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Fireworks light up the sky during the opening ceremony of the World Expo in Shanghai on April 30, 2010. (Peter Parks/AFP/Getty Images)
Fireworks light up the sky during the opening ceremony of the World Expo in Shanghai on April 30, 2010. (Peter Parks/AFP/Getty Images)

Expo 2010 confirms how China has moved to world's centre stage Add to ...

The French pavilion will feature works from the Musée d'Orsay in Paris and will host "mass weddings." Poland's will have daily Chopin recitals, while Japan will go one better by having robots play the violin. Even Taiwan is here, with a pavilion highlighted by liquid electronic displays and senior politicians in attendance at Friday's opening ceremony.

Twenty heads of state, including Russian President Dmitri Medvedev and French President Nicolas Sarkozy, attended the opening ceremonies. South Korean President Lee Myung-bak and North Korean leader Kim Jong-il's deputy, Kim Yong-nam, are both in Shanghai, as are members of the Saudi royal family.

In an age of international acrimony, perhaps only China - with its trade-focused, non-interventionist foreign policy - could draw this many countries to a trade fair. Syria, Belarus and Zimbabwe have pavilions, returning the embrace Beijing gave them after the United States and Europe turned away for them for human-rights abuses and other reasons. In a corner of Expo sure to catch the eye of U.S. diplomats stationed in the city, the pavilions of North Korea, Iran and Lebanon sit side by side by side.

Perhaps most symbolic of Beijing's growing influence in parts of the world the West once held sway over is the joint African pavilion, which hosts 42 countries under one roof. The largest pavilion on the site, the entire tab was picked up by the Chinese government to ensure that as many countries as possible were in attendance.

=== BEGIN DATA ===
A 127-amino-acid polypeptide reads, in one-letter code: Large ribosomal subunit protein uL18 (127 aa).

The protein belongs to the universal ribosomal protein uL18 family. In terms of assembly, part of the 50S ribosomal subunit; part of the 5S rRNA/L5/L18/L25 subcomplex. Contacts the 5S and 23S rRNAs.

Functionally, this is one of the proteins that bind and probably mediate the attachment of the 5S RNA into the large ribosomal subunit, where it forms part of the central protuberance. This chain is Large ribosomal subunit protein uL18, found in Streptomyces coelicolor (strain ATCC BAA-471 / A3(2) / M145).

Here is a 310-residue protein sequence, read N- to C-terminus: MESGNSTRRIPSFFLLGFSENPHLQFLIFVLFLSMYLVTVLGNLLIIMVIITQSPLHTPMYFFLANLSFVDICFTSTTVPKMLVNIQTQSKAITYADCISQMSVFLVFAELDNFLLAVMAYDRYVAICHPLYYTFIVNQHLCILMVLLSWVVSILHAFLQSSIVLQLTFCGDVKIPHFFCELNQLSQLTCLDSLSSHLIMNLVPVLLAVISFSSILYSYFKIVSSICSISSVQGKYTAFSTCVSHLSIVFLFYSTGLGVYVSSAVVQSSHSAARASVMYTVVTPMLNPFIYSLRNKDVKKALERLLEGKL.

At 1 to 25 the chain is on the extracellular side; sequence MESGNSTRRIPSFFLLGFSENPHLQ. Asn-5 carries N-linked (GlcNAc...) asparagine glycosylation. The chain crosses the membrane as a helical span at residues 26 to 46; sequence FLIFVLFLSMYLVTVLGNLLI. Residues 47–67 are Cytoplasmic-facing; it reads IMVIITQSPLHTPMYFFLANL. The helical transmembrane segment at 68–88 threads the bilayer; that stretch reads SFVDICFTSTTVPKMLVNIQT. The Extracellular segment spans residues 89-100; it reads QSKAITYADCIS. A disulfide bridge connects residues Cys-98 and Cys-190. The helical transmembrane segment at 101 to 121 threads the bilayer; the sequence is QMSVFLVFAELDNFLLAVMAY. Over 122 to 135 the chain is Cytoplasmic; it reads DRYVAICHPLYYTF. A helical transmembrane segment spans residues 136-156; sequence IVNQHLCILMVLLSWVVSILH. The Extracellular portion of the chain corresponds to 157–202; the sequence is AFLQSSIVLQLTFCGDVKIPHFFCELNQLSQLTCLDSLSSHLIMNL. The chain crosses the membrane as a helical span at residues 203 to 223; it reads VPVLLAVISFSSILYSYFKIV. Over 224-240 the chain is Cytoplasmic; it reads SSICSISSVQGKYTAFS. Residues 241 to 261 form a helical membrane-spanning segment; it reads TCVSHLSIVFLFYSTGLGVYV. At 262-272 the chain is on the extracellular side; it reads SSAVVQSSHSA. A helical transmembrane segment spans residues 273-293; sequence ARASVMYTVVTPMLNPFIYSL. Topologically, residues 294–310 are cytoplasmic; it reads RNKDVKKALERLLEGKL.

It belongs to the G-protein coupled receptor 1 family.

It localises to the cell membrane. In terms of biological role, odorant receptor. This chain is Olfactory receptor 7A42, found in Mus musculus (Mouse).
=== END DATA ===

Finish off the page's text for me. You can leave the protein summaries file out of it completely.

"China is very important to the whole of the world, and especially to Tanzania and to Africa. China has contributed a lot, first in the decolonization process in Africa, and after they have supported us economically," said Omar Mapuri, Tanzania's ambassador to Beijing. "It's a win-win relationship for both. China is looking for [resources]in Africa, and of course we're looking for [access to]the biggest market in the world."

Critics say the international response is motivated primarily by fear that those who did not attend would suffer in terms of access to the world's largest market. "You've always had to pay the price if you want to do business here. You have to pay tribute to the Emperor," said Paul French, a Shanghai-based writer and consultant. "Governments feel, and I don't think they're wrong about this, that the Chinese would somehow penalize them, as they do whenever a Western leader has a cup of tea with the Dalai Lama."

Canada's pavilion, which has been roundly criticized for a lack of architectural creativity, may prove to be one of the bigger draws with Cirque du Soleil performers on hand, simulated bicycle rides through animated Canadian cityscapes and a restaurant serving poutine and, once it clears customs, Moosehead beer.

But the emphasis, as with all the pavilions, is on increasing economic links to the world's fastest growing economy and its 1.3 billion people. The most important rooms in the Canadian pavilion will likely be the VIP suite sponsored by Montreal's Power Corp., as well as a corporate boardroom built with money from Bombardier Inc.

"I don't think Canada is here because we're intimidated. We're here because it's such a great opportunity," Mr. Rowswell said.

Those least enamoured with China's over-the-top hosting of Expo are Shanghai residents, who have put up with their city's downtown core being turned into a construction site for much of the past eight years and who began griping months ago about the traffic snarls created by the event. Some 18,000 homes were bulldozed to clear the Expo site, angering many who said they were evicted against their will without being properly compensated.

Despite the international nature of Expo, many see the true audience as domestic. To a public angered by rampant official corruption and the widening gap between the country's rich and poor, the message is that the world recognizes how successful the Communist Party has been in guiding the country.

"To the outside world, [the government]wants to show that we're a big power. Domestically, they want to demonstrate that this is an extremely prosperous time," said Zhu Dake, a professor in the institute of cultural criticism at Shanghai's Tongji University. "This can be called the longest carnival in Chinese history."


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